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What are AI Agents?

By Pierson Marks

An AI agent is an autonomous program that can make decisions, carry out tasks, or achieve specific goals without human intervention. Agents perceive their environment similarly to how a human would, enabling them to make human-level decisions and perform actions at the speed and efficiency of software.

They're essentially digital assistants that can learn and adapt based on the information they gathers. They're adaptive, taking in a high-level goal and iteratively work towards that goal until the desired outcome is achieved.

Types of Agents

An agent's capabilities can be extremely sophisticated, using tools such as internet search, computer vision, and long-term memory, to consistently improve and work towards one or more goals.

Here are some types of agents, ordered by increasing complexity:

  1. Simple Reflex Agents: These agents react to changes in their environment directly. A simple example is a thermostat that adjusts room temperature by sensing changes in the environment.
  2. Model-Based Reflex Agents: These agents maintain a sort of "internal model" of the world and use it to make decisions. For instance, a navigation app that reroutes you based on traffic conditions.
  3. Goal-Based Agents: These agents are more sophisticated as they can formulate actions to achieve specific goals. A robot vacuum that learns the layout of your house to optimize cleaning paths is a great example.
  4. Utility-Based Agents: They not only pursue goals but also do it in a way that maximizes a particular utility, balancing cost and benefit. For example, an investment app that suggests stocks based on your financial goals and risk tolerance.
  5. Learning Agents: These are the most advanced type of AI agents, capable of learning from their past experiences to improve their performance over time. Think of a game-playing AI that gets better the more games it plays.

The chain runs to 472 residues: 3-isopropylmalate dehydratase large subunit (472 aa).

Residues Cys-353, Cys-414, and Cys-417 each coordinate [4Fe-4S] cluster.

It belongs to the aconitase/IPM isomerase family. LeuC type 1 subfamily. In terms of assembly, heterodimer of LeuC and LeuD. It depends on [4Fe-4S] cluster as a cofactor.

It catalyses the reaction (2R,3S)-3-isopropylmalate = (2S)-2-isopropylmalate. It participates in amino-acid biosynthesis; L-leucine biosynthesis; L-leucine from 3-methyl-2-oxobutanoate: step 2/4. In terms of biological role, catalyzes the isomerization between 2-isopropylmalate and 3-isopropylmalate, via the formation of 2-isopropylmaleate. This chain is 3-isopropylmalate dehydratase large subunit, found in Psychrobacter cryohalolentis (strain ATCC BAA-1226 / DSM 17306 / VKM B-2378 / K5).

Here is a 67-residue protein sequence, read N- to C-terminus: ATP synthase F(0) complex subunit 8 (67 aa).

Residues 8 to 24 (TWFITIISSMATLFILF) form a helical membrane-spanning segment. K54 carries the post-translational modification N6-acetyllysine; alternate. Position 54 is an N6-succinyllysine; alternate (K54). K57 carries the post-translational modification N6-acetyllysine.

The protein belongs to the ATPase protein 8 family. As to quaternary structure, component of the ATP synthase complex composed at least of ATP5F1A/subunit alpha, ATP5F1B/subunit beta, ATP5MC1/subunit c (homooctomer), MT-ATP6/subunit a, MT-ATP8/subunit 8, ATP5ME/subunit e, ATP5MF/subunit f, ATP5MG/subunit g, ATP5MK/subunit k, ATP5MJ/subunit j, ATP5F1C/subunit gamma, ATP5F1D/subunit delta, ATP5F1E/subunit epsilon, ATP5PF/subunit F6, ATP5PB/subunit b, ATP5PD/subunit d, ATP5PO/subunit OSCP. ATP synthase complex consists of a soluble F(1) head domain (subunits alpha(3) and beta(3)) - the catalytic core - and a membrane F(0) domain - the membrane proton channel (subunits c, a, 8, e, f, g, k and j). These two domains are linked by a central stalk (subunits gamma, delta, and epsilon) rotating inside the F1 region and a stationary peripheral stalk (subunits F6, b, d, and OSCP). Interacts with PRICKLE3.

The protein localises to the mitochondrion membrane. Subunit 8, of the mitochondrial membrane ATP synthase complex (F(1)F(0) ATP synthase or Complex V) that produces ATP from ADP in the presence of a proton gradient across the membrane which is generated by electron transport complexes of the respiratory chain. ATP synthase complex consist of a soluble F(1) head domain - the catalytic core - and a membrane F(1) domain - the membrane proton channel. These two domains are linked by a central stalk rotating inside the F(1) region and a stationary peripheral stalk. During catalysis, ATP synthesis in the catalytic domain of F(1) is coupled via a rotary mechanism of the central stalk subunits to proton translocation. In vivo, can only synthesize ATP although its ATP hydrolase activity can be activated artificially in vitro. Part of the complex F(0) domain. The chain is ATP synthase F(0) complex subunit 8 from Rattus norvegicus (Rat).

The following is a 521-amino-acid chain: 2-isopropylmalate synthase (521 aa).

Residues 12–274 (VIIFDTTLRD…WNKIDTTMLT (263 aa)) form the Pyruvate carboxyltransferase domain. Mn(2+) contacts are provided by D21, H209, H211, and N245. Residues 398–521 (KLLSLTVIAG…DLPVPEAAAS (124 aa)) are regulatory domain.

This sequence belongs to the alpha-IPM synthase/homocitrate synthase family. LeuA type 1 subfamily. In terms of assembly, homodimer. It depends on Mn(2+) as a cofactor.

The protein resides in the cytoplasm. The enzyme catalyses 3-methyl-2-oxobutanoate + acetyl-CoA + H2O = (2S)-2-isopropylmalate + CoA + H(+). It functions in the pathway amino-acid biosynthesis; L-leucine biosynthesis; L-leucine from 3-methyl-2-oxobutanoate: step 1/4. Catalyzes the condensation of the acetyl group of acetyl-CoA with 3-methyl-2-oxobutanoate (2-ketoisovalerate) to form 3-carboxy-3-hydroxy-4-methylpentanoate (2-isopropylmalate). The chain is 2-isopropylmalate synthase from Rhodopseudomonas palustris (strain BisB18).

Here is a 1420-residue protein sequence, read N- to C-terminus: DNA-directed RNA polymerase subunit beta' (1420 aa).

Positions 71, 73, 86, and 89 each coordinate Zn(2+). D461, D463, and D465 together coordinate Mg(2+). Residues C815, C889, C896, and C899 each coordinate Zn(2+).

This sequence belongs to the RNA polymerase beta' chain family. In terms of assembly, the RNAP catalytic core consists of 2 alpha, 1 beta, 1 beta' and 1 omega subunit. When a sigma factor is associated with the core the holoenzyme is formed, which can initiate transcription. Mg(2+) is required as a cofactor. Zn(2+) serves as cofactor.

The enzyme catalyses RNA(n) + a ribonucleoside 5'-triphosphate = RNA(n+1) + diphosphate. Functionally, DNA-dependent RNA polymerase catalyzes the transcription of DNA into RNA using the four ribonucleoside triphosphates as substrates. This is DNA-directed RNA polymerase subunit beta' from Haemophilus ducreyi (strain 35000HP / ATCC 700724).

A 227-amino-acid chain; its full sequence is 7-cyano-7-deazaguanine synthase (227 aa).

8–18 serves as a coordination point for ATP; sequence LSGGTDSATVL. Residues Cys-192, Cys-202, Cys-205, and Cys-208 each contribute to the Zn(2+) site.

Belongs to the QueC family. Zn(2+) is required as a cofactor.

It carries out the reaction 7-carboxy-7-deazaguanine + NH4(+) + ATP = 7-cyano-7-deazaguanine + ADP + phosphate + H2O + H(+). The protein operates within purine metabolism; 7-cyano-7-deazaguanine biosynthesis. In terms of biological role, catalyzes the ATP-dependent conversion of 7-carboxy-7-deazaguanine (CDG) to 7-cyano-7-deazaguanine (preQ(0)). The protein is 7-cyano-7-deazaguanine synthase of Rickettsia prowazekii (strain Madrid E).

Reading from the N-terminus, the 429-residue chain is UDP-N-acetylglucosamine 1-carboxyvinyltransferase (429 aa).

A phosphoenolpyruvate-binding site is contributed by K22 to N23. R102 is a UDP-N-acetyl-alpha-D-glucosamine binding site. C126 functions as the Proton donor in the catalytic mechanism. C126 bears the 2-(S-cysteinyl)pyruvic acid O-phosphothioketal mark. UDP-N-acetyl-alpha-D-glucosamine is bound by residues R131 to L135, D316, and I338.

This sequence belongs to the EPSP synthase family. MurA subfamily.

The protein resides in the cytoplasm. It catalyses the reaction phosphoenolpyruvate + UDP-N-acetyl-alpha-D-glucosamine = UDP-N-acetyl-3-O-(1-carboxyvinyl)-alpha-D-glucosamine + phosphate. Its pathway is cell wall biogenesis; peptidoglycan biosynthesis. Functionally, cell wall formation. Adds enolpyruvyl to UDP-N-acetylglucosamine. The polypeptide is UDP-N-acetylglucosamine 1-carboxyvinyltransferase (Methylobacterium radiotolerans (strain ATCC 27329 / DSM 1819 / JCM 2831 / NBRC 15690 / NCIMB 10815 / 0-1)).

Applications of AI Agents

What makes AI agents exciting is their ability to dynamically understand their environment and adjust their actions to work towards some goal. As a operator, you don't need to explicitly define requirements or expectations, but rather be a reviewer of the output, providing feedback and guidance to keep the agent on track.

For example, a real estate broker might need a report on the Seattle real estate market. The AI agent can go open a web browser, search the web, and create a properly formatted report on the Seattle real estate market with the most important details. If it requires assistance, it can pause its execution and escalate up to you, (i.e. "human-in-the-loop"), just like a direct report at in an organization would.

Here are some other areas that AI Agents could be beneficial:

  • Healthcare: AI agents can analyze medical data to help diagnose diseases faster and with more accuracy than ever before.
  • Education: AI tutoring systems can provide personalized learning experiences, adapting to each student's pace and style.
  • Transportation: Self-driving cars use AI agents to navigate and respond to road conditions.
  • Entertainment: AI agents power recommendation systems in streaming platforms like Netflix, helping you find shows you'll love.

The Future of AI Agents

As large-language models advance and become cheaper, AI agents will become more sophisticated and integrated into more aspects of our daily lives. It's hard to predict just how revolutionary they will be, but if the PC or Internet revolutions are any indicator, a world filled with agents will probably be just as impactful.

These systems have the potential to solve the most complex problems we face today. I'm excited to see how the world will change in the coming decades. If you're interested in learning more, check out this article here.

Thanks for reading!